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Knowledge and Persuasion in Economics

Knowledge and Persuasion in Economics

$62.99 (C)

  • Date Published: May 1994
  • availability: Available
  • format: Paperback
  • isbn: 9780521436038

$ 62.99 (C)
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About the Authors
  • Donald McCloskey's previous books, The Rhetoric of Economics and If You're So Smart, aimed to bring economics back into the wider conversation of the day. In Knowledge and Persuasion in Economics he carries the conversation further, into the seminars of philosophers. His message is that economics is a science, but a human science. It is properly mathematical, but literary too. His book is highly unusual: a work of technical economics that can be read by anyone, a witty guide to the ins and outs of economic philosophy expressed in plain English.

    • A major piece of economic philosophy by one of the most famous and controversial writers in the field
    • Beautifully written, provocative and witty; will be accessible and attractive to non-economists who want to know how economists think
    • We have a very strong list in economic methodology, and are well-known for our books in the field - see Blaug, Hausman
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    Reviews & endorsements

    "...witty, learned, inventive, disputatious, stylish, and aimed at the heart of economics as a discipline." Business History Review

    "McCloskey's book is well written and covers a remarkable breadth of methodology in economic science, which will not fail to stir the economist's interests and protest, though most economists are not familiar with them. It is also provocative, evocative, and most of all entertaining." The Southern Economic Journal

    "If you have a serious interest in the human sciences and you enjoy dazzling intellectual aerobics, then McCloskey's writing is for you. He brings to his exposition an extraordinary grasp of literature, literary criticism, poetry, history, philosophy, and the natural and social sciences, and delivers his message with stunning ingenuity and flourish. Reading McCloskey s fun. Whatever you learn is a bonus." Robert Higgs, Liberty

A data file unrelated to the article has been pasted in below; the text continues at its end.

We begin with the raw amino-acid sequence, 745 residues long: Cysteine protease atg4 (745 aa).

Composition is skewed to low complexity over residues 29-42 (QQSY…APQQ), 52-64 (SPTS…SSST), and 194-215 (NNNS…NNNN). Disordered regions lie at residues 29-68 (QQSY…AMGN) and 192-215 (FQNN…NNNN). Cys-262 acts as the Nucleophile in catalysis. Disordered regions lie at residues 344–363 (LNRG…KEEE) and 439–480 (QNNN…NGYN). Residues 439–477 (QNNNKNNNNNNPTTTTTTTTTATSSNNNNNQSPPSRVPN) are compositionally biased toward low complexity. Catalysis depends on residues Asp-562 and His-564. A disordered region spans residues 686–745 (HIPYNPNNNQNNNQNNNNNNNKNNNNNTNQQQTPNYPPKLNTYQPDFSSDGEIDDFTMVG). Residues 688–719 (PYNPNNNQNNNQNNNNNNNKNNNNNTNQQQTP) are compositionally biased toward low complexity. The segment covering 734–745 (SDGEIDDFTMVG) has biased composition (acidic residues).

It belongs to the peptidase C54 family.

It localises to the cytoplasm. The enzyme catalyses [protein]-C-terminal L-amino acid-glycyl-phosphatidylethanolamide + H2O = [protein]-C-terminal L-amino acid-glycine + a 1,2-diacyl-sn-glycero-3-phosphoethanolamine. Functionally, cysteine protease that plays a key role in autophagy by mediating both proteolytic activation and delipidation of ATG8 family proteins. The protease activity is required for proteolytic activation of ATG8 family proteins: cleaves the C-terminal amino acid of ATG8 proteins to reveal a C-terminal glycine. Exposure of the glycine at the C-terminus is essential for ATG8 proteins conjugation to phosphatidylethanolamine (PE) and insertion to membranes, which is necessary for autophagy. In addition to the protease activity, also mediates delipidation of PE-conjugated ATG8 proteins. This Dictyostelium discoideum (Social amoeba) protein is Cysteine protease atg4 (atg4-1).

"Buy this book....a modest price these days for 400 pages of superb text and 38 pages of rich bibliography. You should definitely read it, because McCloskey writes engagingly about so many matters on which all economists ought to reflect. And you shouldn't read the library copy or a copy borrowed from a friend, because you'll want to underline phrases, bracket paragraphs, and mark items in the bibliography for future consultation." Paul Heyne, Bulletin of the Association of Christian Economists

    "There is no doubt that this latest book has benefitted from the decade that has passed, a decade that witnessed numerous developments in science studies, rhetoric, and philosophy. McCloskey is an intent listener and he integrates the fruits of his omnivorous appetite with the added flavor of his own wittiness and playfulness....His style is provocative and entertaining....In my view, McCloskey's arguments are extremely persuasive." Yuval Yonay, Journal of Economic Literature

    "The book reviewed here is actually the third installment of a trilogy, which began with The Rhetoric of Economics and includes If You're So Smart....To sum up: the views presented in the book are in several aspects richer than McCloskey's earlier views." Pragmatic & Cognition

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    Product details

    • Date Published: May 1994
    • format: Paperback
    • isbn: 9780521436038
    • length: 464 pages
    • dimensions: 228 x 153 x 27 mm
    • weight: 0.73kg
    • contains: 4 tables
    • availability: Available
  • Table of Contents

    Part I. Exordium:
    1. A positivist youth
    2. Kicking the dead horse
    Part II. Narration:
    3. Economics in the human conversation
    4. The rhetoric of economics
    Part III. Division:
    5. The Science word in economics
    6. Three ways of reading economics to criticize itself
    7. Popper and Lakatos: thin ways of reading economics
    8. Thick readings: ethics, economics, sociology and rhetoric
    Part IV. Proof:
    9. The rise of a scientistic style
    10. The rhetoric of mathematical formalism: existence theorems
    11. General equilibrium and the rhetorical history of formalism
    12. Blackboard Marxism
    13. Formalists as poets and politicians
    Part V. Refutation:
    14. The very idea of epistemology
    15. The tu quoque argument and the claims of rationalism
    16. Armchair philosophy of economics: Rosenberg and Hausman
    17. Philosophy of science without epistemology: the Popperians
    18. The Rosenberg: reactionary modernism
    19. Methodologists of economics, big-M and small
    20. Getting 'rhetoric': Mark Blaug and the Eleatic Stranger
    21. Coats/McPherson/Friedman: anti-meta-post-modernism
    22. Splenetic rationalism, Austrian style
    23. The economists of ideology: Heilbroner, Rossetti, and Mirowski
    24. Rhetoric as morally radical
    Part VI. Peroration:
    25. The economy as a conversation
    26. The consequences of rhetoric.

  • Author

    Deirdre N. McCloskey, University of Iowa

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